Personally, as the CEO of PrecisionHawk we have over a hundred full-time pilots on our staff and a network through droners.io of over fifteen-thousand Part 107 certified pilots, and they’re also all recreational flyers as well.
When I’m sitting on the DAC, the main thing I’m thinking of is how to use new technology to support drone pilots, and how to shape policy that will support drone pilots—I’d say I’m definitely an advocate for hobbyists in my work on the committee.
In terms of its overall trajectory and growth, where do you think the drone industry is right now?
Before I joined PrecisionHawk I worked in eLearning, where I created Blackboard. After a few years we hit an inflection point, and then adoption just skyrocketed.
Right now I’m starting to see a lot of the same things in the drone industry that I saw then in eLearning, when things really started to take off. I think that especially in the last six to nine months the drone industry has really started to hit that inflection point, where growth begins to happen exponentially.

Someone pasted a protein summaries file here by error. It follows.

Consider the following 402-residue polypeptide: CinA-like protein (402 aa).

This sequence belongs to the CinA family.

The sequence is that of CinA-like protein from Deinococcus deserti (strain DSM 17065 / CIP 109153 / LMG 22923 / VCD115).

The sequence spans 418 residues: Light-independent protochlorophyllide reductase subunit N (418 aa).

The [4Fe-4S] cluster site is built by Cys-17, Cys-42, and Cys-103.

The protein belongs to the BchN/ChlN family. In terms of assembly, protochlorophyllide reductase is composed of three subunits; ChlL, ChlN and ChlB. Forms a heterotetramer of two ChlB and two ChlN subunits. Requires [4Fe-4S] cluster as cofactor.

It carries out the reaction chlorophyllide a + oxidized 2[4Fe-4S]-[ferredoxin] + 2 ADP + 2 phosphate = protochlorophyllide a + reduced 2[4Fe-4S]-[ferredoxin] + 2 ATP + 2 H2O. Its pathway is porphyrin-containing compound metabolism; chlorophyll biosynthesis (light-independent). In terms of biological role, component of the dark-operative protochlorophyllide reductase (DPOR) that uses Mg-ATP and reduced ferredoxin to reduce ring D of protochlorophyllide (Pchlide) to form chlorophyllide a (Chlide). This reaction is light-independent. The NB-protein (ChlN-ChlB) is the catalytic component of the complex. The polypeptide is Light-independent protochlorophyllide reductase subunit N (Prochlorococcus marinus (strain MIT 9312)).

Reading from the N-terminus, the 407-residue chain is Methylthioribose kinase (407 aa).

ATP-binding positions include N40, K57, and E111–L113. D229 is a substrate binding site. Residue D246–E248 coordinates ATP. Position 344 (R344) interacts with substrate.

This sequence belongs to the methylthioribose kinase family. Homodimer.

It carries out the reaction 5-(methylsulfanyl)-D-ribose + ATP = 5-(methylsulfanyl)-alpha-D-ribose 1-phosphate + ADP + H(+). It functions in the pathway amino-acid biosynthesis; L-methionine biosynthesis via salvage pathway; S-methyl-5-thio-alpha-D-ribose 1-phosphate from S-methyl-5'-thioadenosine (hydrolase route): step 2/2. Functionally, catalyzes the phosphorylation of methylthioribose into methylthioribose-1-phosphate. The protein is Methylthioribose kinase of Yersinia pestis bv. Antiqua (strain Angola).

What are your goals as chair of the DAC?
My main goal is to make sure that we are supporting the growth of drone adoption in a thoughtful way.
I think we are really close—only two or three years, if not sooner—to a point where on an average day you’ll look outside and see drones doing work. And I think we need to make sure that adoption isn’t held back by bad policy, but also that it’s not held back by us not investing in the right technology.
Technology and policy have to proceed hand-in-hand.
Having a group of thoughtful leaders in the DAC working closely with the FAA is going to help make sure we have the framework in place to support the type of growth that will be happening in this industry over the next few years.
What are some innovations that you’d like to see implemented on the regulatory front? Do you want to push for BVLOS to become mainstream within the next few years or anything along those lines?